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The Meeting of the Divinities: Themis and the Autumn season

12 October 2021

Nadège Quinssac, is a teacher and passionate about Mythology and Astrology. We’ll meet with her each month to learn more about how Antiquity and Modernity are closely linked. We’ll discover how ancient Culture is linked to our daily and contemporary life, through Mythology by intertwining them both to the Wheel of the Priestess and its Archetypes (See Alexandra Fryda Marty‘s articles) and Astrology.

The sun is gradually saying goodbye and making its most beautiful bow, the colorful dance of the leaves begins a flamboyant ballet and gradually the silence of Autumn envelops us…

Autumn is not a season that has always existed in antiquity. Indeed, two primordial cycles split the year in two, summer and winter, which corresponded to the cycle of day and night, the abundance of fruits and harvests in summer with the germination in the ground, the secret growth, during winter.

The myth of Persephone, Demeter’s daughter, kidnapped by the god of the underworld, Hades, while picking flowers, is a perfect illustration of this cyclicity. Losing her daughter six months of the year, Demeter sinks into grief; this translates into bad weather, the rainy and cold season, the lack of harvest and the uncertainties of winter. When she finds her daughter during the other six months, Demeter exults in joy and brings back flowers and fruits, it is the season of the reaping of wheat, of abundance, of the grape harvest among many other harvests.

Thus, this very poetic explanation showed the origin of this repetitive cycle of death and rebirth to life.

Persephone contains within her the principle of life; the kingdom of Hades, the underworld, is perceived as the cave, protective and humid, which allows germination in the earth during the colder months, and which prepares the growth, the hatching, and the promise of life in the good days. Persephone’s ascent to the light is the perfect illustration of plant rebirth and flowering.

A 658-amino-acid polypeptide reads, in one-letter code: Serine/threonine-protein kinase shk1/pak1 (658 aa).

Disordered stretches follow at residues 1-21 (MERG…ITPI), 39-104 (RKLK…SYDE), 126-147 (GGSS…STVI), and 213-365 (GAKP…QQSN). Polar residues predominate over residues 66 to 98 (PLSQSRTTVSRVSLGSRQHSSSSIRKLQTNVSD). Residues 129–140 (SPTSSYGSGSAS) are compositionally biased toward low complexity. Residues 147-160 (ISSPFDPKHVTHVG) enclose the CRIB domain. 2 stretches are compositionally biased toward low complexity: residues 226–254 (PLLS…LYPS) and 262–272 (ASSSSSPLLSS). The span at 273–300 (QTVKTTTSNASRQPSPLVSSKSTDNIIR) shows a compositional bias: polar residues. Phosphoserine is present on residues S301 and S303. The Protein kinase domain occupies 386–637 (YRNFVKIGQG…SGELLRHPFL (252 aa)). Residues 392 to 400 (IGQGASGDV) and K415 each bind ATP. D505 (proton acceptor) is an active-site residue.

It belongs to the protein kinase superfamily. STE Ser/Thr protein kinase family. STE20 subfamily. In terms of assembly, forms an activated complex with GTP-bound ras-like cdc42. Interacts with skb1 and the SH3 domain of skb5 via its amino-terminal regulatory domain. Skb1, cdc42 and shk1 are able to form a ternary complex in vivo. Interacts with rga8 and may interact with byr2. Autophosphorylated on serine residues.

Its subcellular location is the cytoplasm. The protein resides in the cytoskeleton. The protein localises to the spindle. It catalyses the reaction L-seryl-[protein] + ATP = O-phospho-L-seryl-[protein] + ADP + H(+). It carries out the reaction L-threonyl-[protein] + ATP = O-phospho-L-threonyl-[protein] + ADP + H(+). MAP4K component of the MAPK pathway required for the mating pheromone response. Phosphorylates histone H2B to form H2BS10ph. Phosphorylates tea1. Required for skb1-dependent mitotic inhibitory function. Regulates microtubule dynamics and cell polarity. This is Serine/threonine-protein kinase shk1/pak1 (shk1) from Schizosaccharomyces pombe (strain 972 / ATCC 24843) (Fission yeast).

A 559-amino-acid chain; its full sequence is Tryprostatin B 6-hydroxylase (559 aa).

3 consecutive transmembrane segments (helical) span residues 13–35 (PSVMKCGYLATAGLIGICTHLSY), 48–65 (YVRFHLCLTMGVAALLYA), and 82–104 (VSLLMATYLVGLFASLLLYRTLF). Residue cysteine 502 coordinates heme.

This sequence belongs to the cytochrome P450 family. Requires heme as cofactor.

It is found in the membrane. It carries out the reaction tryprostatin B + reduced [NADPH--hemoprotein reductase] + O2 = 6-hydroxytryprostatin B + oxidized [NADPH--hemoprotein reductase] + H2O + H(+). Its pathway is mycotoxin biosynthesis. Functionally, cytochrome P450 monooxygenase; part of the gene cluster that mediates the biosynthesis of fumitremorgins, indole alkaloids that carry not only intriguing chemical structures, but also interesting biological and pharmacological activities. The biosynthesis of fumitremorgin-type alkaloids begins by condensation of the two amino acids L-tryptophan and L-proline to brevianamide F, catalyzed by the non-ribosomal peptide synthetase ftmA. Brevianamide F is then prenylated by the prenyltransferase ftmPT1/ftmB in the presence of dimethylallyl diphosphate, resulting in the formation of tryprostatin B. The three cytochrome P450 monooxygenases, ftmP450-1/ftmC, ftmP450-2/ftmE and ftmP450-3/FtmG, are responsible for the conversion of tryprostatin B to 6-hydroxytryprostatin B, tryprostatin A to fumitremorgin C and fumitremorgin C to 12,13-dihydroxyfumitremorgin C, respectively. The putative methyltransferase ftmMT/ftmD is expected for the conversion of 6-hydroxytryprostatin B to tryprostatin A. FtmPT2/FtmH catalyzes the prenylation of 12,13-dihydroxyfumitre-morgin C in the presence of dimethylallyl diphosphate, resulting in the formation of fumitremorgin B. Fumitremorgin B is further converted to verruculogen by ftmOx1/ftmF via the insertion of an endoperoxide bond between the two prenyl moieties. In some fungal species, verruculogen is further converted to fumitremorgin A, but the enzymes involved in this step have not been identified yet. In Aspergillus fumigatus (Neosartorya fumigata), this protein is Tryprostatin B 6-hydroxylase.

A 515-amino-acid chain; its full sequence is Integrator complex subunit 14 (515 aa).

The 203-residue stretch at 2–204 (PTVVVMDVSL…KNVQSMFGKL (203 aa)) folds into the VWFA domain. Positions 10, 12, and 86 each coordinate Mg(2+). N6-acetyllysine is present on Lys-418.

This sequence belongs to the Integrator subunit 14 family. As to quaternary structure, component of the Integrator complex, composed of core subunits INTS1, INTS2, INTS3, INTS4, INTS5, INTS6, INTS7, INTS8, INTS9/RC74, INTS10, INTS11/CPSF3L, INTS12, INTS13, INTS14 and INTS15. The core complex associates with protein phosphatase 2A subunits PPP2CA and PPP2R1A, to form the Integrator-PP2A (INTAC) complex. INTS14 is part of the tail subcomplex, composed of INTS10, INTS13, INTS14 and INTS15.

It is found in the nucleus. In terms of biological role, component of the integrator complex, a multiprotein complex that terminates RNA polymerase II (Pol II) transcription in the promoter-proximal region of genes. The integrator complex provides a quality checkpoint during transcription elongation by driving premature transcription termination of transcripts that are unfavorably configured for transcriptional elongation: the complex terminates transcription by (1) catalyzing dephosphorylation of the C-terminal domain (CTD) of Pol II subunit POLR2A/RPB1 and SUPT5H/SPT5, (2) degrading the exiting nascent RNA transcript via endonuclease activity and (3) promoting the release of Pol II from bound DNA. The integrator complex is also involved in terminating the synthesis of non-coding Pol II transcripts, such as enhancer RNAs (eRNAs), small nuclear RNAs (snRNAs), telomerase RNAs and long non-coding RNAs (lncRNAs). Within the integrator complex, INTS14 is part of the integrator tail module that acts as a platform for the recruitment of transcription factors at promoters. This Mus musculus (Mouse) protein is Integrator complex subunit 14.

So, we are in the presence of two main seasons, summer and winter, to which an intermediate season was necessary: that of spring, which makes Greece a garden and which makes it possible to remain faithful to the number 3, so full of symbolism in Antiquity. Under the influence of the Pythagoreans, linked to Pythagoras, a 4th season, intermediate from summer to winter, appears …. And so autumn was born.

It was necessary that after the sparkling luminosity of summer, and before the winter rigor, a transitional passage takes place: passage towards the decreasing intensity of the light, towards the shortening of the day, the cooling of the air…

It is a question of an after-season that we continue to use to designate the beautiful days of summer that are ending in autumn. And in Greek, metoporôn is the word dedicated to this after-season with mét-méta meaning “after” and oporon “after the season”, it is indeed the “season after the season”, the season of figs and grapes, the link between the apple and pear orchards and the wind that becomes more bitter, colder, more hostile. And this is how Opora can be personified by the goddess of autumn.

Thallô ” the one who germinates, who blooms, who becomes green ” for the goddess of spring. Carpô ” the one who produces fruits, who harvests ” for the goddess of summer. Chione the goddess of winter associated with the cold, the snow.

Opora is described by Aristophanes, in his play, The Peace, as a venerable goddess who gives grapes, she is also associated with figs. She is often in the company of Dionysus, the god of wine and banquets. The goddess of autumn is also linked to a myth of passage that a writer, a poet, delivered to us. Opora is at the hinge, at the transition, at the separation, announcing the winter.

Illustration by Escpade.Eklablog